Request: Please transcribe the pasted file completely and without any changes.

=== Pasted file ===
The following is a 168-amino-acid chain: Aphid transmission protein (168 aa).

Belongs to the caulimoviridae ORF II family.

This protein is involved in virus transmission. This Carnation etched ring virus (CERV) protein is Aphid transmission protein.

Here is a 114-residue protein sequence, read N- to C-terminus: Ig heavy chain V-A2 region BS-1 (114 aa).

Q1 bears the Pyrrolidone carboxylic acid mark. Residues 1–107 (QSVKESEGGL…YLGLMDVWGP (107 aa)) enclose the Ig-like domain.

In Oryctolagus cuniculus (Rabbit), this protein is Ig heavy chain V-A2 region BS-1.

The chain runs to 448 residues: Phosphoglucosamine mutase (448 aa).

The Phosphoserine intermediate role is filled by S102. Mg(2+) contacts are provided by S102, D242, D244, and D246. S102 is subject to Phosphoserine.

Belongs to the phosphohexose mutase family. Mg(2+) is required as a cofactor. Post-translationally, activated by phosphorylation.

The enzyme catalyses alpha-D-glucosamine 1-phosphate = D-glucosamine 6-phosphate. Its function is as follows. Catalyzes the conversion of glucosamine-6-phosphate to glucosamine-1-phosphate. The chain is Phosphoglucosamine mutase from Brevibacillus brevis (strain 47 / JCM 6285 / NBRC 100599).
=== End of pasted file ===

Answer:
The following is a 168-amino-acid chain: Aphid transmission protein (168 aa).

Belongs to the caulimoviridae ORF II family.

This protein is involved in virus transmission. This Carnation etched ring virus (CERV) protein is Aphid transmission protein.

Here is a 114-residue protein sequence, read N- to C-terminus: Ig heavy chain V-A2 region BS-1 (114 aa).

Q1 bears the Pyrrolidone carboxylic acid mark. Residues 1–107 (QSVKESEGGL…YLGLMDVWGP (107 aa)) enclose the Ig-like domain.

In Oryctolagus cuniculus (Rabbit), this protein is Ig heavy chain V-A2 region BS-1.

The chain runs to 448 residues: Phosphoglucosamine mutase (448 aa).

The Phosphoserine intermediate role is filled by S102. Mg(2+) contacts are provided by S102, D242, D244, and D246. S102 is subject to Phosphoserine.

Belongs to the phosphohexose mutase family. Mg(2+) is required as a cofactor. Post-translationally, activated by phosphorylation.

The enzyme catalyses alpha-D-glucosamine 1-phosphate = D-glucosamine 6-phosphate. Its function is as follows. Catalyzes the conversion of glucosamine-6-phosphate to glucosamine-1-phosphate. The chain is Phosphoglucosamine mutase from Brevibacillus brevis (strain 47 / JCM 6285 / NBRC 100599).